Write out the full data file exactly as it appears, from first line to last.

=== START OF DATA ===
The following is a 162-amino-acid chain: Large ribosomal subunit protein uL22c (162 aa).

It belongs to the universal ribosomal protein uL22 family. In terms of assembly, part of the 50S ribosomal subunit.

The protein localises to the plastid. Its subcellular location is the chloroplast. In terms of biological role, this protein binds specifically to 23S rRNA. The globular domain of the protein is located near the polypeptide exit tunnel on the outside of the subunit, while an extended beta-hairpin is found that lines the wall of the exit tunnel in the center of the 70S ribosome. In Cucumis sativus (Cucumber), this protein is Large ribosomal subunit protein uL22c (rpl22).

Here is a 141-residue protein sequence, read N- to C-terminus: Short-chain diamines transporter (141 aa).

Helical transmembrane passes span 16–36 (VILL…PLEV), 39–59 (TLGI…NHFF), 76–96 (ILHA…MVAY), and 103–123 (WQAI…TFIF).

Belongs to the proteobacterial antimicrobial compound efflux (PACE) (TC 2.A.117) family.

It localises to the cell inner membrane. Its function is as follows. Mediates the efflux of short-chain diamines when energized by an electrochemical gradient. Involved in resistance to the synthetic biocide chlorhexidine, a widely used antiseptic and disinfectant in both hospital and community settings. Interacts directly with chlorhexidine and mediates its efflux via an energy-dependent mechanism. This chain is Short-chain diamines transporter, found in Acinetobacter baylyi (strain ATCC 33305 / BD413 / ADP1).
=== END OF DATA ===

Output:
The following is a 162-amino-acid chain: Large ribosomal subunit protein uL22c (162 aa).

It belongs to the universal ribosomal protein uL22 family. In terms of assembly, part of the 50S ribosomal subunit.

The protein localises to the plastid. Its subcellular location is the chloroplast. In terms of biological role, this protein binds specifically to 23S rRNA. The globular domain of the protein is located near the polypeptide exit tunnel on the outside of the subunit, while an extended beta-hairpin is found that lines the wall of the exit tunnel in the center of the 70S ribosome. In Cucumis sativus (Cucumber), this protein is Large ribosomal subunit protein uL22c (rpl22).

Here is a 141-residue protein sequence, read N- to C-terminus: Short-chain diamines transporter (141 aa).

Helical transmembrane passes span 16–36 (VILL…PLEV), 39–59 (TLGI…NHFF), 76–96 (ILHA…MVAY), and 103–123 (WQAI…TFIF).

Belongs to the proteobacterial antimicrobial compound efflux (PACE) (TC 2.A.117) family.

It localises to the cell inner membrane. Its function is as follows. Mediates the efflux of short-chain diamines when energized by an electrochemical gradient. Involved in resistance to the synthetic biocide chlorhexidine, a widely used antiseptic and disinfectant in both hospital and community settings. Interacts directly with chlorhexidine and mediates its efflux via an energy-dependent mechanism. This chain is Short-chain diamines transporter, found in Acinetobacter baylyi (strain ATCC 33305 / BD413 / ADP1).